With the opening of the Parthenon Museum coming soon, there was bound to be a great deal of discussion of the proper place for the sculptures, which always seems to return to the question of whether Lord Elgin’s taking of the sculptures 200 years ago was rightful, wrongful, illegal, unethical, or a combination of the above. Part of this has taken the form of a back and forth over whether some kind of loan arrangement could be arranged between the Greeks and the British Museum. The Guardian reports that the dispute has “indirectly dragged in the Queen, the Greek-born Duke of Edinburgh, and Gordon Brown.” It also quotes Antonis Samaras, who rejected the very tentative loan proposals because they would somehow legitimize Elgin’s taking of the marbles. That is unfortunate I think, because focusing on the circumstances surrounding the taking are almost certainly going to prevent any kind of resolution to the dispute.
Three months won’t be enough to take them out of their boxes . . . . As a time frame, it’s bizarre. And agreeing to the condition [of ownership] would be like sanctifying Elgin’s deeds and legitimising the theft of the marbles and the break-up of the monument 207 years ago. No Greek government could accept that. For the first time, they are opening a window. They see they have to do something, now that the new museum is here.
Hannah Boulton, the British Museum spokeswoman clarified her earlie comments and responded to Samaras saying “It’s not the case that an offer to lend the Parthenon Sculptures was specifically made … It is clear from Mr Samaras’s statement that he does not recognise the British Museum’s legal ownership of the sculptures in our collection, which makes any meaningful discussion on loans virtually impossible.”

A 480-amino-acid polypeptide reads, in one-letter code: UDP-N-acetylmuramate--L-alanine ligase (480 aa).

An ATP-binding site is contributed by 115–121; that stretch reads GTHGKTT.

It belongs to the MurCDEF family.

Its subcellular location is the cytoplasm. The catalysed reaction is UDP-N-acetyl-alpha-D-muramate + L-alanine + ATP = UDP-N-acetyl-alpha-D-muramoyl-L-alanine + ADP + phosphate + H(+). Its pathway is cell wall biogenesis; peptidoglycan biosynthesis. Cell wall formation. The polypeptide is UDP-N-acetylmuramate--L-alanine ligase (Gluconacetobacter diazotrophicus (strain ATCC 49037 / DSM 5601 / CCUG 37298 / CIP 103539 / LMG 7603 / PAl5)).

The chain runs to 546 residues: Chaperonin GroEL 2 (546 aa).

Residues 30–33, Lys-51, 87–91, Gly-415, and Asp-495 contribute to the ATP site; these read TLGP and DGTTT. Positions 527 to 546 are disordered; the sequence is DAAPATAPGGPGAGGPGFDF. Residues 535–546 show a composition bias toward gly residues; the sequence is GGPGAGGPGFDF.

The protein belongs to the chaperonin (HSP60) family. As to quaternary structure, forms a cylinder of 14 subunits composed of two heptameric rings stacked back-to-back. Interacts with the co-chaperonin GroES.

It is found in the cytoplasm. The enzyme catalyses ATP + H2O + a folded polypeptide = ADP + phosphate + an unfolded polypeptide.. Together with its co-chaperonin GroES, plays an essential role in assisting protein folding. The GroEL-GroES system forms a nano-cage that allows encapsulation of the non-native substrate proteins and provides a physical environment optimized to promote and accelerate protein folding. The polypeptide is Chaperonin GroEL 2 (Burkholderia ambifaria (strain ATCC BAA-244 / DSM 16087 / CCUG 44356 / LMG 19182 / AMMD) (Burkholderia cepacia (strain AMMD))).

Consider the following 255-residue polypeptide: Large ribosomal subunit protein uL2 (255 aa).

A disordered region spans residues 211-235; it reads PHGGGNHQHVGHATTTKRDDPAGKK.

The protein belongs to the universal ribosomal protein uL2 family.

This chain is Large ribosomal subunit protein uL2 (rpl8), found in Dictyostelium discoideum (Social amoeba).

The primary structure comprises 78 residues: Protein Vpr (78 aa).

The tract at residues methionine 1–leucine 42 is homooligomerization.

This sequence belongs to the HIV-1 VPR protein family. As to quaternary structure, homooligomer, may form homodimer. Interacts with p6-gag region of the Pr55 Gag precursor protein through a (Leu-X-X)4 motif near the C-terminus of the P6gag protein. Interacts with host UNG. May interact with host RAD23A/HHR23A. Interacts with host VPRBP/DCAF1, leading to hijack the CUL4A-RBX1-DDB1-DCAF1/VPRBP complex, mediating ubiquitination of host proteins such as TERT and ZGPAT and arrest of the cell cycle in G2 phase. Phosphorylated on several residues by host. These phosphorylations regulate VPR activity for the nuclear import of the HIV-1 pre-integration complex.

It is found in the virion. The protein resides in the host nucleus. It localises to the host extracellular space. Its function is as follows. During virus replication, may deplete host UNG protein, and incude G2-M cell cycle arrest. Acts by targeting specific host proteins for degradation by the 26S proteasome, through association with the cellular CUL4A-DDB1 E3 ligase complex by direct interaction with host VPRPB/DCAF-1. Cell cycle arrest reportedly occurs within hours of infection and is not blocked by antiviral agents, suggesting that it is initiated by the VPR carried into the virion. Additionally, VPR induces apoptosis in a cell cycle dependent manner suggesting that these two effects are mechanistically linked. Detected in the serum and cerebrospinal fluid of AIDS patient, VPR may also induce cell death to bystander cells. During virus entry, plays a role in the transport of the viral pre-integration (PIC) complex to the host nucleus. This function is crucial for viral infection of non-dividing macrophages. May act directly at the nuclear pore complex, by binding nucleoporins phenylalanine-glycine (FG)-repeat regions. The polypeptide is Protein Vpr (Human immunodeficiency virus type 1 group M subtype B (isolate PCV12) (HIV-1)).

I inadvertently caused a minor stir among some commenters earlier this week, including Kwame Opoku when I argued that Greece has no tenable legal claim to the marbles. By that I mean, if Greece were to bring suit againt the British Museum, its trustees, or even the Government, it would have absolutely no chance of succeeding in court, because far too much time has elapsed, and it is not clear I don’t think that the taking of the marbles was illegal under early 19th century legal principles. I do not think any court would recognize the takign of the objects as theft, nor am I aware of any international agreements that would consider the removal of the sculptures as theft. If they were taken today, sure, of course they would be theft because they would be owned by the Greek government; but that was not the legal situation 200 years ago. As Damjan Krsmanovic points out at the Assemblage, such an examination leads to one obvious conclusion—that the ethics of the time were wrongheaded when viewed from today’s perspective, but that merely critcizing those actions does not get us any closer to where the marbles belong now.
[I]n order to remove the marbles, Elgin needed to obtain a firman (a permit) from the Ottoman authority, which permitted him to remove any sculptures, inscriptions and the like as he saw fit. Because of the unwieldy size of some pieces, a number were sawn into sections for easier transportation. The use of contemporary ethics, which are a product of a particular context and time, is merely going to result in a biased perspective that nullifies the Ottoman law and Elgin’s actions, which are a product of a different social, cultural, and political context.
We are left with a very heated, very emotional argument which seems unlikely to be resolved so long as both teh Greeks and the British Museum insist on a kind of public battle for popular opinion. I think—and perhaps it is naive—that a better solution could be reached far sooner by a collaborative relationship, in which some or all of the marbles or even some other objects of antiquity are shared back and forth among the two nations.
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